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From Salikh Zakirov <Salikh.Zaki...@Intel.com>
Subject Re: [drlvm][threading] questions about 3288, new patch 0002*
Date Fri, 16 Mar 2007 16:42:06 GMT
Weldon Washburn wrote:
> Salikh,
> I am looking at both Linux and Windows versions of os_thread_yield_other().
> Both have the comment, "causes the other thread to have a memory barrier by
> suspending and resuming it."  AFAICT the code you wrote probably does this
> as a side effect of suspending and resuming the target thread. 

This is not the code I have written. I took it from
vm/port/src/thread/*/apr_thread_ext.c.

I chose not to change the naming conventions, and leave that to a later
cleanups and improvements.

Frankly speaking, I am not exactly sure why this API is needed at all.

> Some
> observations:
> 
> 1)
> Why not call this API "os_thread_force_memory_barrier_other"?

That's a good idea to rename it. I did not do it to keep the patch impact at
lowest. Please feel free to go ahead and commit the rename. (after 3288 is
committed).

> 2)
> Given that the calling thread does not actually know what the target thread
> is executing, what is the value of forcing the target thread to execute a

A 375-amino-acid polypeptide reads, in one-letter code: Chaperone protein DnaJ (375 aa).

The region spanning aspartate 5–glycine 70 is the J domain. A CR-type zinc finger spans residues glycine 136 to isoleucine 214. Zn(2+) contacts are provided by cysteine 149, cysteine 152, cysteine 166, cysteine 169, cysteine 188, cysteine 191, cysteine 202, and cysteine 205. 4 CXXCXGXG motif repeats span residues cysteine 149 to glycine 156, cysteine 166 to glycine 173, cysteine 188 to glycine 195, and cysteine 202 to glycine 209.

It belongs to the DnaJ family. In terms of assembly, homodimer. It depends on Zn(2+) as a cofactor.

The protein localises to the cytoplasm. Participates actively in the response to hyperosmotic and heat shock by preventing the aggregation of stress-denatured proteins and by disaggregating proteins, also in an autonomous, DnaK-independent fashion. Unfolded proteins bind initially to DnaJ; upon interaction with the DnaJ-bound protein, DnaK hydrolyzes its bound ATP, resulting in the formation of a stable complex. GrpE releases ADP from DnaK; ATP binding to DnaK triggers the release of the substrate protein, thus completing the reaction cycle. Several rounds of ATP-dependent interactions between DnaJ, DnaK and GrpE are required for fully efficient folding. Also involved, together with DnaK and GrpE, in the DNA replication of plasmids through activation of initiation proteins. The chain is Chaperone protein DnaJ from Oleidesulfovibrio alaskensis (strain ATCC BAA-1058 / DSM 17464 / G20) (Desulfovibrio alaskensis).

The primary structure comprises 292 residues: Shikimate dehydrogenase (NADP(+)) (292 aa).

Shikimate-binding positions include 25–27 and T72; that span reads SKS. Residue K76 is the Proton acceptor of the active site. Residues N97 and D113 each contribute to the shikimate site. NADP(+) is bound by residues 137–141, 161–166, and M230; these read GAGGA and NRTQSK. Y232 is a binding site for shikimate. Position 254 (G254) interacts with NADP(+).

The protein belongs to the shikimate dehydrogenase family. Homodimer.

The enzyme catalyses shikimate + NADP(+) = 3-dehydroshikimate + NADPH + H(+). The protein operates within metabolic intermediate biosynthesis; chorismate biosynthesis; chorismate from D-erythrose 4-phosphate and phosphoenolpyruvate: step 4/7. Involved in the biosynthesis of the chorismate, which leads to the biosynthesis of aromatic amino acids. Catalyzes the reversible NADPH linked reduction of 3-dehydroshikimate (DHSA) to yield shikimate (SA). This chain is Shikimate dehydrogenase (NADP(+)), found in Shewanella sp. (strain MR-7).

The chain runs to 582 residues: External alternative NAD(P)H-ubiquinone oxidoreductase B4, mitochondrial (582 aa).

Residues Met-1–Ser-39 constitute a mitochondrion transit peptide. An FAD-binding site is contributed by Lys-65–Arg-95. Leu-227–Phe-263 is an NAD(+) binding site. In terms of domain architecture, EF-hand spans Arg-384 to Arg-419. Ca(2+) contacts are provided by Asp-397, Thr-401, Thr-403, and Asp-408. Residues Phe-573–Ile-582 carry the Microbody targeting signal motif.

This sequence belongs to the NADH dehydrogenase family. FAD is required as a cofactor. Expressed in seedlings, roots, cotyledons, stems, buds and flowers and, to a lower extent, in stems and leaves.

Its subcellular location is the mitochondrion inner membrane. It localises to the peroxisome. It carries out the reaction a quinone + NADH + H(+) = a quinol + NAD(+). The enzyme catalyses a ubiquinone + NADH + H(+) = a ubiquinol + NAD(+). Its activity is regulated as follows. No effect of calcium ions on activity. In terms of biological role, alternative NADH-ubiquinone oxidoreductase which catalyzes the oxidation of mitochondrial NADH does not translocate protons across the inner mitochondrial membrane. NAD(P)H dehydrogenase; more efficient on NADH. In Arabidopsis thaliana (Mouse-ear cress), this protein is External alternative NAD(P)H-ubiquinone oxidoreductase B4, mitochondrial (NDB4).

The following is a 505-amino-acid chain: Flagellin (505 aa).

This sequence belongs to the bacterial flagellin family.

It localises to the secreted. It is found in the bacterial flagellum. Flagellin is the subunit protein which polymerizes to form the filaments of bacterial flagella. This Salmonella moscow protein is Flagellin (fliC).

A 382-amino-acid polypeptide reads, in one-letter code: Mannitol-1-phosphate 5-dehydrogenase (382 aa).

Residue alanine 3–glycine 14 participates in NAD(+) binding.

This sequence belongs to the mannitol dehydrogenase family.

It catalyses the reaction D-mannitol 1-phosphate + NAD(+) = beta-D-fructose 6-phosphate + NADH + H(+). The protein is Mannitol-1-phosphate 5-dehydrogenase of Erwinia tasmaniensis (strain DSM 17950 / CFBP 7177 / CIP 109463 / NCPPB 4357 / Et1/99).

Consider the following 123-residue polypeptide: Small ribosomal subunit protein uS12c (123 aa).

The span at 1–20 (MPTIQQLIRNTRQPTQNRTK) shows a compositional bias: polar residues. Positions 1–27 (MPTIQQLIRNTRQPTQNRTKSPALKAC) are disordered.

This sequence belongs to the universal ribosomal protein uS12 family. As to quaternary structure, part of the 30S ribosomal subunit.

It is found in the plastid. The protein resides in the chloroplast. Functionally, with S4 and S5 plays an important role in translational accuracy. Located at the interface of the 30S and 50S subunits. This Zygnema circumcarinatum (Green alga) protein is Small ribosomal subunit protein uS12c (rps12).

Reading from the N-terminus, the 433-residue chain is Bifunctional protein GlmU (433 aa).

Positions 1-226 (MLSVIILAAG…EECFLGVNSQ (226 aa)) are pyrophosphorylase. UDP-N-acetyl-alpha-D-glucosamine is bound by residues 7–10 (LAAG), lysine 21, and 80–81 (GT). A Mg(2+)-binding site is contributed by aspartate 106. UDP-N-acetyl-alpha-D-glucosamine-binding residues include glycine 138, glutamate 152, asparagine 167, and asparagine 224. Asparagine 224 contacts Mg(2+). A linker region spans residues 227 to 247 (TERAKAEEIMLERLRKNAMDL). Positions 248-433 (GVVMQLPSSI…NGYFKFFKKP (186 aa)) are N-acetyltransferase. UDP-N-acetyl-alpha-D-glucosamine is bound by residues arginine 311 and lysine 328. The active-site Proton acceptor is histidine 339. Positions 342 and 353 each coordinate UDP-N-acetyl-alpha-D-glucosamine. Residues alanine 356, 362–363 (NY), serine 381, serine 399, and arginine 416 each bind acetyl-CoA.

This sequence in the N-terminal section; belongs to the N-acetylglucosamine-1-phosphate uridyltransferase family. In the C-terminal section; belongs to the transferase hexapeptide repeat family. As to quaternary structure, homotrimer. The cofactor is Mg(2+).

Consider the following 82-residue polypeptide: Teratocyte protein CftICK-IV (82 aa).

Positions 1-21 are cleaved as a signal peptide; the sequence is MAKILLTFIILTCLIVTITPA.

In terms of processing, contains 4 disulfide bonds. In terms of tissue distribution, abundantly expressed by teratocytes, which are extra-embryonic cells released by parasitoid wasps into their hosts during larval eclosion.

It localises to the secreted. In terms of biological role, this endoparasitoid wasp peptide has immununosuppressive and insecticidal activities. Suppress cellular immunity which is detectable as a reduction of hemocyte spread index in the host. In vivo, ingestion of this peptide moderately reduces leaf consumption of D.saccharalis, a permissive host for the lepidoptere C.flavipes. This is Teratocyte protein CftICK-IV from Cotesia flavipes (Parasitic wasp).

> memory barrier?  The only way I can think that the calling thread would be
> absolutely certain about the target thread's IP is if the calling thread
> waited for the target thread to block on something like a critical section.
> If the target thread is blocked, the OS will flush out the write-back
> buffers during context switch and speculative reads will be tossed.  In
> other words, forcing a memory fence is redundant.

I suspect that this function could have been introduced to optimize thread
suspension time on a true multiprocessor, and it is a pity that authors of this
code did not leave an explanation.

Probably we can experiment with removing this call and see if performance
degrades in any way.


-- 
Salikh Zakirov


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